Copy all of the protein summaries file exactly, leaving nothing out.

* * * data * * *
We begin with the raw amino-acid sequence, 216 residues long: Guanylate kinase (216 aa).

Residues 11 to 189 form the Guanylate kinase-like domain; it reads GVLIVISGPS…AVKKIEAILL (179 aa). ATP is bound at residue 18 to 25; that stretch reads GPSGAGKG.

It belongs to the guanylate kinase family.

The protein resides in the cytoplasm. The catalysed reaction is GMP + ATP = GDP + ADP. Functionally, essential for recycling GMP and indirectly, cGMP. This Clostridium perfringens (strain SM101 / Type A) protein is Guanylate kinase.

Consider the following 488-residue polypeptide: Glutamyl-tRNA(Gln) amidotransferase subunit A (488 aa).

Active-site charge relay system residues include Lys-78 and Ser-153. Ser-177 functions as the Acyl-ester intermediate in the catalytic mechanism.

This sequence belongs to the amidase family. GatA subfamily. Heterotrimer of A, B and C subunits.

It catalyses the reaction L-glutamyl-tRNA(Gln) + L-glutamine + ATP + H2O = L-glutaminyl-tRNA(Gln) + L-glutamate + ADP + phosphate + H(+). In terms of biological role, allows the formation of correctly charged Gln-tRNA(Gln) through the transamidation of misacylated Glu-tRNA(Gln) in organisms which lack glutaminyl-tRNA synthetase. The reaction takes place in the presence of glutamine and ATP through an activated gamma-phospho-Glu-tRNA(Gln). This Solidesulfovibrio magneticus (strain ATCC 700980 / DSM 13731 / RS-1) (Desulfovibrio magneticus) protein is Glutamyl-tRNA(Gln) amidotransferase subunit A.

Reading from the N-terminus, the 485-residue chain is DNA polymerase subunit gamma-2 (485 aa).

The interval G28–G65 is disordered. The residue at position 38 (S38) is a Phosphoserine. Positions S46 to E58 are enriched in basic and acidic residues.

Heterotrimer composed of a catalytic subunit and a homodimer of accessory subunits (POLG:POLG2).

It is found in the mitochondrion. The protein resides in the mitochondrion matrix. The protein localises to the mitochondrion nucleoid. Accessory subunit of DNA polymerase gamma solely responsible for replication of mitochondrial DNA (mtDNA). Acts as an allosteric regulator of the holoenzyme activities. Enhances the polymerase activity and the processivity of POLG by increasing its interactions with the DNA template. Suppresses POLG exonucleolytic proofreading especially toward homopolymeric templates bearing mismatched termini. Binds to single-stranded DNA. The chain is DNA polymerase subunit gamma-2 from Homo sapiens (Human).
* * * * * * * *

We begin with the raw amino-acid sequence, 216 residues long: Guanylate kinase (216 aa).

Residues 11 to 189 form the Guanylate kinase-like domain; it reads GVLIVISGPS…AVKKIEAILL (179 aa). ATP is bound at residue 18 to 25; that stretch reads GPSGAGKG.

It belongs to the guanylate kinase family.

The protein resides in the cytoplasm. The catalysed reaction is GMP + ATP = GDP + ADP. Functionally, essential for recycling GMP and indirectly, cGMP. This Clostridium perfringens (strain SM101 / Type A) protein is Guanylate kinase.

Consider the following 488-residue polypeptide: Glutamyl-tRNA(Gln) amidotransferase subunit A (488 aa).

Active-site charge relay system residues include Lys-78 and Ser-153. Ser-177 functions as the Acyl-ester intermediate in the catalytic mechanism.

This sequence belongs to the amidase family. GatA subfamily. Heterotrimer of A, B and C subunits.

It catalyses the reaction L-glutamyl-tRNA(Gln) + L-glutamine + ATP + H2O = L-glutaminyl-tRNA(Gln) + L-glutamate + ADP + phosphate + H(+). In terms of biological role, allows the formation of correctly charged Gln-tRNA(Gln) through the transamidation of misacylated Glu-tRNA(Gln) in organisms which lack glutaminyl-tRNA synthetase. The reaction takes place in the presence of glutamine and ATP through an activated gamma-phospho-Glu-tRNA(Gln). This Solidesulfovibrio magneticus (strain ATCC 700980 / DSM 13731 / RS-1) (Desulfovibrio magneticus) protein is Glutamyl-tRNA(Gln) amidotransferase subunit A.

Reading from the N-terminus, the 485-residue chain is DNA polymerase subunit gamma-2 (485 aa).

The interval G28–G65 is disordered. The residue at position 38 (S38) is a Phosphoserine. Positions S46 to E58 are enriched in basic and acidic residues.

Heterotrimer composed of a catalytic subunit and a homodimer of accessory subunits (POLG:POLG2).

It is found in the mitochondrion. The protein resides in the mitochondrion matrix. The protein localises to the mitochondrion nucleoid. Accessory subunit of DNA polymerase gamma solely responsible for replication of mitochondrial DNA (mtDNA). Acts as an allosteric regulator of the holoenzyme activities. Enhances the polymerase activity and the processivity of POLG by increasing its interactions with the DNA template. Suppresses POLG exonucleolytic proofreading especially toward homopolymeric templates bearing mismatched termini. Binds to single-stranded DNA. The chain is DNA polymerase subunit gamma-2 from Homo sapiens (Human).